20. The Moon is a Harsh Mistress by Robert A. Heinlein Grade: B-
“I wanted to enjoy this book more than I did. It was enjoyable, but the style dragged it down somewhat. It felt very matter-of-fact about even the most intense moments of the book. It’s not as beautiful as Stranger in a Strange Land nor as challenging as Starship Troopers. It’s still enjoyable, but the whole plot felt predictable. It lacked the excitement that comes with many other science fiction books. Not bad, certainly, but neither is it spectacular.”

Links

J.W. Wartick- Always Have a Reason– Check out my “main site” which talks about philosophy of religion, theology, and Christian apologetics (among other random topics). I love science fiction so that comes up integrated with theology fairly frequently as well. I’d love to have you follow there, too!

Be sure to follow me on Twitter for discussion of posts, links to other pages of interest, random talk about theology/philosophy/apologetics/movies/scifi/sports and more!

Reading through the [Alleged] Best 100 Science Fiction Books- Check out more posts in this series as I continue.

SDG.

Star Wars: Expanded Universe read-through “Darth Bane: Path of Destruction” by Drew Karpyshyn

path-of-destructionI have embarked on a quest to read through the Star Wars Expanded Universe once more. Be sure to check the linked text there to see other posts in this series. Here, we look at Darth Bane: Path of Destruction, the beginning of the Darth Bane trilogy, which is set a millennium before the original trilogy. It provides a background for how the Sith came to be as they appear in the films. There will be SPOILERS in what follows. Please do not SPOIL later books in the comments.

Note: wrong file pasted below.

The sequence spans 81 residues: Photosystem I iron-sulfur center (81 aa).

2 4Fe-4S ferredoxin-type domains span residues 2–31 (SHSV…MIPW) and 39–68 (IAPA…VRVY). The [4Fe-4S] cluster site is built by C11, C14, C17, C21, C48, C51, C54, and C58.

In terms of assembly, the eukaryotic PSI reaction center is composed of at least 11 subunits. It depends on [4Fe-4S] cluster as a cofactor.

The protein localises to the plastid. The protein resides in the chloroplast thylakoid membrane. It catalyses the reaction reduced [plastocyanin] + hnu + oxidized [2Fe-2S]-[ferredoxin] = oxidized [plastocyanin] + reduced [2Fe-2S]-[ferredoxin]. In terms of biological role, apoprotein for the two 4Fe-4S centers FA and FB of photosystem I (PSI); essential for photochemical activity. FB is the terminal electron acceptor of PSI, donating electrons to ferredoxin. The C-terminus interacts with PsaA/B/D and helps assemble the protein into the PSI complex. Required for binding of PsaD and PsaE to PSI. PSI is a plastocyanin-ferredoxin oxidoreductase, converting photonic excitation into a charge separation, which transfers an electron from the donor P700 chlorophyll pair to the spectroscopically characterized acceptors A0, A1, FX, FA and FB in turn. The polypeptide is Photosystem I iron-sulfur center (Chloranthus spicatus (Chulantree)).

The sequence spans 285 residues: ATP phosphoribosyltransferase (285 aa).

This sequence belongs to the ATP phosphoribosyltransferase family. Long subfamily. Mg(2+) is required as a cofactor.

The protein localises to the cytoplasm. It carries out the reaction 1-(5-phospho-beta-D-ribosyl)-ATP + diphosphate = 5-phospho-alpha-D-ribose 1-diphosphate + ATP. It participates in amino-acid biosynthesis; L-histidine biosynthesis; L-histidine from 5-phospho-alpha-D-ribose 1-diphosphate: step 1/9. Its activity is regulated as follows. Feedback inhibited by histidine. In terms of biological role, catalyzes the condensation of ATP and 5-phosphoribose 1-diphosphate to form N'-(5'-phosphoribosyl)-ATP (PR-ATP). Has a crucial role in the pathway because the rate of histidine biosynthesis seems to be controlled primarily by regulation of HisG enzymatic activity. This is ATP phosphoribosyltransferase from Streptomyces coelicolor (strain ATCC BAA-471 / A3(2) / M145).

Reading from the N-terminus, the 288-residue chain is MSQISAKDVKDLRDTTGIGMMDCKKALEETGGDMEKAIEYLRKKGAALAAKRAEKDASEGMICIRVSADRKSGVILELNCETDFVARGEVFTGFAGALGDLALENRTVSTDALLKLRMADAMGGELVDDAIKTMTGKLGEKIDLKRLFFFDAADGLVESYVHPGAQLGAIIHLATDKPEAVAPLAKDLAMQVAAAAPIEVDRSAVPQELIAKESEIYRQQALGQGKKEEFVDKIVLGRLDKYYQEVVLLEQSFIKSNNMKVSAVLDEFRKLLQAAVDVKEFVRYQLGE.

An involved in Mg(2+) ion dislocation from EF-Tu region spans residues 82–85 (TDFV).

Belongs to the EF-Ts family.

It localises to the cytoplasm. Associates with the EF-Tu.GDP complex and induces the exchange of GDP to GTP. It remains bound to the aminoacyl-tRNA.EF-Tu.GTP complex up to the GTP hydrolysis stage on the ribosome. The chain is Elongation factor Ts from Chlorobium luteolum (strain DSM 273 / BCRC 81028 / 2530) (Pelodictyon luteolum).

Darth Bane: Path of Destruction

I’m going to throw this one out right at the beginning: this is one of the best Star Wars books I have read, and one of the few that is capable of standing on its own right as a great science fiction novel (it would be good without the Star Wars franchise/branding). That it does have Star Wars branding serves either as icing on the cake or, unfortunately, to ensure that many won’t enjoy this exceptional plot arc (as they won’t read Star Wars books no matter what).

The story is somewhat straightforward: a man who lives in extreme conditions finally snaps, ultimately engaging in a life that combines elements of mercenary work with even more questionably moral acts. A secret power is discovered inside him that brings him to the attention of the powers that be, and he is recruited, ultimately raising through the ranks.

But the story has its share of major twists and turns. The Sith society is an ancient one, but the man, now calling himself Darth Bane, sees it as a departure from what the Sith ought to be. Power has been distilled and distorted, making a group of weaklings the dictators rather than spurring all on to greater feats of maleficent gains. So Bane goes back to the source, exploring the secrets of the long-dead Sith race and ancient masters. In doing so, he discovers the way to fix the Sith: to destroy them.

The war between the Sith and Jedi rages on, but Bane uses it–and the Jedi–as his tool to destroy the Sith. In doing so, he re-forms them from the ashes. He is the only Sith Lord, and his chosen apprentice is the only apprentice. The apprentice must always seek to kill the master, but only once the apprentice is sure that all that the master has taught that is worthwhile has been taken from him or her.